Before his death at the age of twenty-seven, Jean-Michel Basquiat completed nearly 2,000 works. These unique compositions-collages of text and gestural painting across a variety of media-quickly made Basquiat one of the most important and widely known artists of the 1980s. Reading Basquiat provides a new approach to understanding the range and impact of this artist's practice, as well as its complex relationship to several key artistic and ideological debates of the late twentieth century, including the instability of identity, the role of appropriation, and the boundaries of expressionism. Jordana Moore Saggese argues that Basquiat, once known as "the black Picasso," probes not only the boundaries of blackness but also the boundaries of American art. Weaving together the artist's interests in painting, writing, and music, this groundbreaking book expands the parameters of aesthetic discourse to consider the parallels Basquiat found among these disciplines in his exploration of the production of meaning. Most important, Reading Basquiat traces the ways in which Basquiat constructed large parts of his identity-as a black man, as a musician, as a painter, and as a writer-via the manipulation of texts in his own library.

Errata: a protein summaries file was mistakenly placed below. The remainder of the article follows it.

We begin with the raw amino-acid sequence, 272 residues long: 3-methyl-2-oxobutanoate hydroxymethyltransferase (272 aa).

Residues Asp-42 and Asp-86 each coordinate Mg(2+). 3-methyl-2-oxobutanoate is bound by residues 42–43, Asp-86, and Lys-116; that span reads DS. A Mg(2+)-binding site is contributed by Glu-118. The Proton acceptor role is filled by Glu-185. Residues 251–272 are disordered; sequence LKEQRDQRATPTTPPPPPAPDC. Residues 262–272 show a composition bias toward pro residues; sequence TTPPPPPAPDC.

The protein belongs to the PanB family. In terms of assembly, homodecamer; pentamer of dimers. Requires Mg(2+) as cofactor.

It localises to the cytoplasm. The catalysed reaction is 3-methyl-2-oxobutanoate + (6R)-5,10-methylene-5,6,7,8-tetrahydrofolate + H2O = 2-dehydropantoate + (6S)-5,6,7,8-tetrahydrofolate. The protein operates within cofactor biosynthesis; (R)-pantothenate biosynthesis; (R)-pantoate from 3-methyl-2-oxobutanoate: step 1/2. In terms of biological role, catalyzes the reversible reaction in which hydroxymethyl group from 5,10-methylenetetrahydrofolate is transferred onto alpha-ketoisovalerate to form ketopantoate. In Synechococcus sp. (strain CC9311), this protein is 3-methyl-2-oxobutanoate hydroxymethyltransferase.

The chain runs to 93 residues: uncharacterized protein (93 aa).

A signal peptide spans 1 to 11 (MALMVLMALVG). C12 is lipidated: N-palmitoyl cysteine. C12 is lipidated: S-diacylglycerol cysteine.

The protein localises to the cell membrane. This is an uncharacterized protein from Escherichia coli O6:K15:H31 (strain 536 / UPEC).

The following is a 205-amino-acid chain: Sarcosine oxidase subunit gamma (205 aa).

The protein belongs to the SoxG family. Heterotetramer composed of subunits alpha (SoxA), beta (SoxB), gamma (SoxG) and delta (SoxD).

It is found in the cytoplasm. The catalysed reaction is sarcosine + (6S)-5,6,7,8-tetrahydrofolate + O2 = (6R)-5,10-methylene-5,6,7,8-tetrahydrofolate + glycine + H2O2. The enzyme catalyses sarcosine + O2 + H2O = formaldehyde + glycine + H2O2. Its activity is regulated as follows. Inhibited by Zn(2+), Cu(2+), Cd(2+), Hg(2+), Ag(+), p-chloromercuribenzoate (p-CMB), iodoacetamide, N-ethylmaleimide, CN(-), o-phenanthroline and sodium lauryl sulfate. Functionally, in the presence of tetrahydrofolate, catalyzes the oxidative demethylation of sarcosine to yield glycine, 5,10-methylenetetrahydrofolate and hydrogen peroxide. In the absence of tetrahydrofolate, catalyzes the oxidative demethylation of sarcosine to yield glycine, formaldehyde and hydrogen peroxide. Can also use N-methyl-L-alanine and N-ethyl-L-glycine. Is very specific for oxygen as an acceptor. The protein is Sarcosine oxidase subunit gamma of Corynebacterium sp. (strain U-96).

Reduce stress by picking up a pencil and learning how to draw with these fun, relaxing, and creative prompts perfect for beginner artists. Have you always wanted to draw but never knew how? Well now's the perfect time to start! You don't need a fine arts degree-you don't even need to know where to begin. Drawing for Beginners is here to help. With helpful prompts and easy-to-follow mini-lessons, you can learn basic drawing techniques that are fun and relaxing. Jump in anywhere and learn new skills that will make a happier, more creative you.